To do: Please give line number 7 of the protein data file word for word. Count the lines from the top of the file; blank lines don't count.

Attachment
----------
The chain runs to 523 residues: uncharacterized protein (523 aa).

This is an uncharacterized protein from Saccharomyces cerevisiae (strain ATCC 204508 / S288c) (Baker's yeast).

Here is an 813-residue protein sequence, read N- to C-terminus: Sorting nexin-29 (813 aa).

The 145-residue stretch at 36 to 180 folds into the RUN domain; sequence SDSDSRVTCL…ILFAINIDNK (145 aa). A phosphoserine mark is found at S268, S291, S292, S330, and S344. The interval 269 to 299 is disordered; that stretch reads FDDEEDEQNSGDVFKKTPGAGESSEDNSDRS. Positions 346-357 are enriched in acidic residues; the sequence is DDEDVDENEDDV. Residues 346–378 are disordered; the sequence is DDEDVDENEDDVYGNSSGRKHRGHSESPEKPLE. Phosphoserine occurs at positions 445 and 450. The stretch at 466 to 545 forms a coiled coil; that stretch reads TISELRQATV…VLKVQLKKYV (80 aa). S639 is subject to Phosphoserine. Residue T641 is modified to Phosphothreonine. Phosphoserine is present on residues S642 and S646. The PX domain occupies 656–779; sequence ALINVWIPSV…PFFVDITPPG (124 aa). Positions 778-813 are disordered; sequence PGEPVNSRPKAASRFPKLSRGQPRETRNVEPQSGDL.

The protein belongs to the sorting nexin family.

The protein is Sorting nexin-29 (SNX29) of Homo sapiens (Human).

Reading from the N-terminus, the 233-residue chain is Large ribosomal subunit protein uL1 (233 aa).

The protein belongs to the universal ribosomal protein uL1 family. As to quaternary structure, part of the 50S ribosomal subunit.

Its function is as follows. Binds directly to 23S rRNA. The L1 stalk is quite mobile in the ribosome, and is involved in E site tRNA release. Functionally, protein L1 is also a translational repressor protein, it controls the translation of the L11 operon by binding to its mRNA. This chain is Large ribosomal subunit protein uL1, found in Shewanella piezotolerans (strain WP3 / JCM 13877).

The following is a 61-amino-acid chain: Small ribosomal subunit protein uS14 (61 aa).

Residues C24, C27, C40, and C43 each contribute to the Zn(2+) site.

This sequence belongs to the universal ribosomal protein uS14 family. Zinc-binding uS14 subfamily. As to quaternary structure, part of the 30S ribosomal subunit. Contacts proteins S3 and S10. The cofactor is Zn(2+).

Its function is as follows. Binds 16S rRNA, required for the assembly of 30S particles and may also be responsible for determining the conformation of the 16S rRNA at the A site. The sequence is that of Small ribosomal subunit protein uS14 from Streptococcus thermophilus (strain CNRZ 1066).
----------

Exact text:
Reading from the N-terminus, the 233-residue chain is Large ribosomal subunit protein uL1 (233 aa).